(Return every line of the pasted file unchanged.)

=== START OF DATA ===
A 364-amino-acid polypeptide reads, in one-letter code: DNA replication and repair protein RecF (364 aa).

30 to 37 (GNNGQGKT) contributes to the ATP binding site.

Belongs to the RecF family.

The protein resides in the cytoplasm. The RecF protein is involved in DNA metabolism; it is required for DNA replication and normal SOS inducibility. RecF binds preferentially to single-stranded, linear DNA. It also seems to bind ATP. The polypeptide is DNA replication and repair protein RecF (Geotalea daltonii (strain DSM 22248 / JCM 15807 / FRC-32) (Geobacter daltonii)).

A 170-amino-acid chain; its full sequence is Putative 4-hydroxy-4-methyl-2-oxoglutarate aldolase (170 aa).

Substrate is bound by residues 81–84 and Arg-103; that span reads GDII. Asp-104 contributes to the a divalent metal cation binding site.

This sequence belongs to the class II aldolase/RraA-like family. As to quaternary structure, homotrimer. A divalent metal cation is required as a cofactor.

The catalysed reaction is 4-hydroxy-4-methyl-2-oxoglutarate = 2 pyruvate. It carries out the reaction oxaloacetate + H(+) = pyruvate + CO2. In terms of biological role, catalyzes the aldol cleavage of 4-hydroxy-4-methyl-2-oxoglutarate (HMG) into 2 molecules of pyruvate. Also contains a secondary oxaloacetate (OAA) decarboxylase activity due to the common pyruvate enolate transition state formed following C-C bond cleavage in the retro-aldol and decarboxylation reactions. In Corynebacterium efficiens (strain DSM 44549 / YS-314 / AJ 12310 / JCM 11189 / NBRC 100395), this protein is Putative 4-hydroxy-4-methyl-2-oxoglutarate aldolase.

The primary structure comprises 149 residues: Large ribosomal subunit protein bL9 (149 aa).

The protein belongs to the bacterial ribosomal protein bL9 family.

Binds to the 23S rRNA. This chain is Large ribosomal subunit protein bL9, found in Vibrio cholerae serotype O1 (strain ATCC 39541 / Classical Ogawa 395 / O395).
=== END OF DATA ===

A 364-amino-acid polypeptide reads, in one-letter code: DNA replication and repair protein RecF (364 aa).

30 to 37 (GNNGQGKT) contributes to the ATP binding site.

Belongs to the RecF family.

The protein resides in the cytoplasm. The RecF protein is involved in DNA metabolism; it is required for DNA replication and normal SOS inducibility. RecF binds preferentially to single-stranded, linear DNA. It also seems to bind ATP. The polypeptide is DNA replication and repair protein RecF (Geotalea daltonii (strain DSM 22248 / JCM 15807 / FRC-32) (Geobacter daltonii)).

A 170-amino-acid chain; its full sequence is Putative 4-hydroxy-4-methyl-2-oxoglutarate aldolase (170 aa).

Substrate is bound by residues 81–84 and Arg-103; that span reads GDII. Asp-104 contributes to the a divalent metal cation binding site.

This sequence belongs to the class II aldolase/RraA-like family. As to quaternary structure, homotrimer. A divalent metal cation is required as a cofactor.

The catalysed reaction is 4-hydroxy-4-methyl-2-oxoglutarate = 2 pyruvate. It carries out the reaction oxaloacetate + H(+) = pyruvate + CO2. In terms of biological role, catalyzes the aldol cleavage of 4-hydroxy-4-methyl-2-oxoglutarate (HMG) into 2 molecules of pyruvate. Also contains a secondary oxaloacetate (OAA) decarboxylase activity due to the common pyruvate enolate transition state formed following C-C bond cleavage in the retro-aldol and decarboxylation reactions. In Corynebacterium efficiens (strain DSM 44549 / YS-314 / AJ 12310 / JCM 11189 / NBRC 100395), this protein is Putative 4-hydroxy-4-methyl-2-oxoglutarate aldolase.

The primary structure comprises 149 residues: Large ribosomal subunit protein bL9 (149 aa).

The protein belongs to the bacterial ribosomal protein bL9 family.

Binds to the 23S rRNA. This chain is Large ribosomal subunit protein bL9, found in Vibrio cholerae serotype O1 (strain ATCC 39541 / Classical Ogawa 395 / O395).